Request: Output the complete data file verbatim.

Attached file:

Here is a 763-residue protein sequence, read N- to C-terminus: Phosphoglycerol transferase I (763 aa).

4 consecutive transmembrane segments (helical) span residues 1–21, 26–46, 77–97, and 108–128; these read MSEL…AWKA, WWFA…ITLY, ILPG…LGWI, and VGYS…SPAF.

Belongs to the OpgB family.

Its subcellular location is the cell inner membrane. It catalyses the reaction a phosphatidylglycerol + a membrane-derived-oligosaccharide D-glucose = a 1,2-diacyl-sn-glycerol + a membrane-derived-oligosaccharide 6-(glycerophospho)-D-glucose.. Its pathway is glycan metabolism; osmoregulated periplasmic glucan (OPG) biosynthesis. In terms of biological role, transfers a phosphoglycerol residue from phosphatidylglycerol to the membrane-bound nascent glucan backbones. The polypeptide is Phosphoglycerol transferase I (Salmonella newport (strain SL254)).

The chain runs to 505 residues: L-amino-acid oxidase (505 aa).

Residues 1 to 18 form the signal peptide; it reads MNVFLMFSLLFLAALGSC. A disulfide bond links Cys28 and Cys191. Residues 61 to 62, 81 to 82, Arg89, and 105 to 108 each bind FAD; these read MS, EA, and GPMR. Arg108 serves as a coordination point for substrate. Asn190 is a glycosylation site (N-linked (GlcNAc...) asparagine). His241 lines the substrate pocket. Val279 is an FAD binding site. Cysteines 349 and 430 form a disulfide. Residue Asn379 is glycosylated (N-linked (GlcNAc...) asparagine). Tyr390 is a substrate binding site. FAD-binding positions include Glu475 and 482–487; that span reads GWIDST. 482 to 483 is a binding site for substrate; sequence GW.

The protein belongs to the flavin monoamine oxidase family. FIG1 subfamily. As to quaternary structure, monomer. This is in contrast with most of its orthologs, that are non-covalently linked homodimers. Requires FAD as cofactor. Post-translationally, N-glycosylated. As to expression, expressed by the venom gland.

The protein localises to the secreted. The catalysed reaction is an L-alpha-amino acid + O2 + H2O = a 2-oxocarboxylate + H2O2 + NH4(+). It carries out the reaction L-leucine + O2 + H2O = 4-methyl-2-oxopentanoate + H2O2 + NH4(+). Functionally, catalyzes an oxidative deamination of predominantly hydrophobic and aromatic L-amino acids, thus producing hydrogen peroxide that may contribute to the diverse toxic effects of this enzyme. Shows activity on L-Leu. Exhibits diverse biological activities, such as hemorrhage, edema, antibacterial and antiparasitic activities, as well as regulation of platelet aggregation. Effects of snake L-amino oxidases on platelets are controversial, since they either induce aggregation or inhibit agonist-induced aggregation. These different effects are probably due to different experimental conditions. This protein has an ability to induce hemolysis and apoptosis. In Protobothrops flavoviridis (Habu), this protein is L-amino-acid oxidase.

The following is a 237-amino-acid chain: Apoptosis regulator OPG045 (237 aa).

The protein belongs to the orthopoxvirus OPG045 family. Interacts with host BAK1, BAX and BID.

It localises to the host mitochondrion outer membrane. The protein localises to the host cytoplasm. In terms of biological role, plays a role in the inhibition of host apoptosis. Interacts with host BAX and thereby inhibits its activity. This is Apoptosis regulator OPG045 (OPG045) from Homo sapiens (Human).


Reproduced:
Here is a 763-residue protein sequence, read N- to C-terminus: Phosphoglycerol transferase I (763 aa).

4 consecutive transmembrane segments (helical) span residues 1–21, 26–46, 77–97, and 108–128; these read MSEL…AWKA, WWFA…ITLY, ILPG…LGWI, and VGYS…SPAF.

Belongs to the OpgB family.

Its subcellular location is the cell inner membrane. It catalyses the reaction a phosphatidylglycerol + a membrane-derived-oligosaccharide D-glucose = a 1,2-diacyl-sn-glycerol + a membrane-derived-oligosaccharide 6-(glycerophospho)-D-glucose.. Its pathway is glycan metabolism; osmoregulated periplasmic glucan (OPG) biosynthesis. In terms of biological role, transfers a phosphoglycerol residue from phosphatidylglycerol to the membrane-bound nascent glucan backbones. The polypeptide is Phosphoglycerol transferase I (Salmonella newport (strain SL254)).

The chain runs to 505 residues: L-amino-acid oxidase (505 aa).

Residues 1 to 18 form the signal peptide; it reads MNVFLMFSLLFLAALGSC. A disulfide bond links Cys28 and Cys191. Residues 61 to 62, 81 to 82, Arg89, and 105 to 108 each bind FAD; these read MS, EA, and GPMR. Arg108 serves as a coordination point for substrate. Asn190 is a glycosylation site (N-linked (GlcNAc...) asparagine). His241 lines the substrate pocket. Val279 is an FAD binding site. Cysteines 349 and 430 form a disulfide. Residue Asn379 is glycosylated (N-linked (GlcNAc...) asparagine). Tyr390 is a substrate binding site. FAD-binding positions include Glu475 and 482–487; that span reads GWIDST. 482 to 483 is a binding site for substrate; sequence GW.

The protein belongs to the flavin monoamine oxidase family. FIG1 subfamily. As to quaternary structure, monomer. This is in contrast with most of its orthologs, that are non-covalently linked homodimers. Requires FAD as cofactor. Post-translationally, N-glycosylated. As to expression, expressed by the venom gland.

The protein localises to the secreted. The catalysed reaction is an L-alpha-amino acid + O2 + H2O = a 2-oxocarboxylate + H2O2 + NH4(+). It carries out the reaction L-leucine + O2 + H2O = 4-methyl-2-oxopentanoate + H2O2 + NH4(+). Functionally, catalyzes an oxidative deamination of predominantly hydrophobic and aromatic L-amino acids, thus producing hydrogen peroxide that may contribute to the diverse toxic effects of this enzyme. Shows activity on L-Leu. Exhibits diverse biological activities, such as hemorrhage, edema, antibacterial and antiparasitic activities, as well as regulation of platelet aggregation. Effects of snake L-amino oxidases on platelets are controversial, since they either induce aggregation or inhibit agonist-induced aggregation. These different effects are probably due to different experimental conditions. This protein has an ability to induce hemolysis and apoptosis. In Protobothrops flavoviridis (Habu), this protein is L-amino-acid oxidase.

The following is a 237-amino-acid chain: Apoptosis regulator OPG045 (237 aa).

The protein belongs to the orthopoxvirus OPG045 family. Interacts with host BAK1, BAX and BID.

It localises to the host mitochondrion outer membrane. The protein localises to the host cytoplasm. In terms of biological role, plays a role in the inhibition of host apoptosis. Interacts with host BAX and thereby inhibits its activity. This is Apoptosis regulator OPG045 (OPG045) from Homo sapiens (Human).